When a patient dies, it is a normal for relatives to find it difficult to accept. Seeing, touching and spending time with the deceased offers family members an opportunity to touch their relative and say goodbye. It is also a confirmatory process which aids acceptance. Faulkener (1995) suggested that viewing can facilitate the initial stages of grief, a process which Worden (1991) WorWdescribed as “using the body of the deceased to facilitate grief and actualisation”. However, nurses should be cautious when inviting families to view relatives if the death has been traumatic and/or involved physical mutilation or dismemberment.
While not all relatives wish to view or spend time with the body, it can be a beneficial and therapeutic experience for those who do. Current UK policy (DH, 2008b; 2005) recommends that family members who wish to view the deceased should be enabled and outlines clear directives which cover three key areas for practice:
- Respecting the privacy, dignity and security of the deceased;
- Providing appropriate privacy for the bereaved to view the body;
- Allowing time for relatives to spend with the body (this may depend on whether there are medicolegal objections or infection control risks which may restrict access).
Nurses need to give attention to the care environment, presenting the body in a dignified manner, giving support and providing opportunities for viewing the deceased. These interventions and how they are delivered can help to minimise family distress. However, it is also important to respect patients’ and families’ wishes about their after death care. The Liverpool Care Pathway (Ellershaw and Wilkinson, 2003) recommends assessing patients’ and relatives’ cultural and religious beliefs at the time of diagnosing the dying phase where this is possible. This supports care planning for the time immediately after death, although this information may not be available in cases of sudden death.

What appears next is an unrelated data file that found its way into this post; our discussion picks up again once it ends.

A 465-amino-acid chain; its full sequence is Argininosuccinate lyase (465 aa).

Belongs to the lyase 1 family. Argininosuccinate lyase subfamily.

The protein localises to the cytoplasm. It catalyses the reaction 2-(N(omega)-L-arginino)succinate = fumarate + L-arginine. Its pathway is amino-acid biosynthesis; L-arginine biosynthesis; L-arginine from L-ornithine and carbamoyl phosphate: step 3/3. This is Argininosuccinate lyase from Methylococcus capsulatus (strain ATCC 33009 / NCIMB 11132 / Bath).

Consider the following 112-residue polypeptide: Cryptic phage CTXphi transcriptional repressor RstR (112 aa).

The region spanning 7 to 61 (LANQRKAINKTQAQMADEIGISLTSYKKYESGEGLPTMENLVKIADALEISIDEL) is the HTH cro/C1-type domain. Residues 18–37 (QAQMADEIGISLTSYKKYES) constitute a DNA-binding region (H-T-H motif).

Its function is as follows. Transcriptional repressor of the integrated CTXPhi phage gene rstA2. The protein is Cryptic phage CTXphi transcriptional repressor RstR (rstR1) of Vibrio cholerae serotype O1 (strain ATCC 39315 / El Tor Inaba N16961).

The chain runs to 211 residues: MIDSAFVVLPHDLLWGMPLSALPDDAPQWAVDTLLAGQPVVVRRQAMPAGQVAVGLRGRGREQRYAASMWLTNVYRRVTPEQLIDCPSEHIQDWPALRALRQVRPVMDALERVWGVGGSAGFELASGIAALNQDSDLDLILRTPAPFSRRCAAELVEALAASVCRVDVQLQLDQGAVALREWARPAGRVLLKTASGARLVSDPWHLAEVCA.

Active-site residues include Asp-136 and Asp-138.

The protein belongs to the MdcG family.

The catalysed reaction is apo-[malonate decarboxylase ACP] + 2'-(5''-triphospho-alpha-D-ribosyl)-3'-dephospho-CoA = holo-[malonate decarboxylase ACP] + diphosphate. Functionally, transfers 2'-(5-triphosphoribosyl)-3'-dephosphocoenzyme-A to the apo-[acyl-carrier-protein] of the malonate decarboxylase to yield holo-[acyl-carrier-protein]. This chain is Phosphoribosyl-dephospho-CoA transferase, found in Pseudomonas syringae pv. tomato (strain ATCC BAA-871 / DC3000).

Families may express preferences about the way the body is presented or handled and these should be respected when the body is being prepared for viewing (DH, 2005); Box 1 outlines some key issues to consider.
Box 1. Preparing for viewing
Although nurses should not make assumptions about preparing the body for viewing, areas to consider should include:
Preparing the environment for viewing:
- Where possible provide a private room for viewing;
- Provide seating;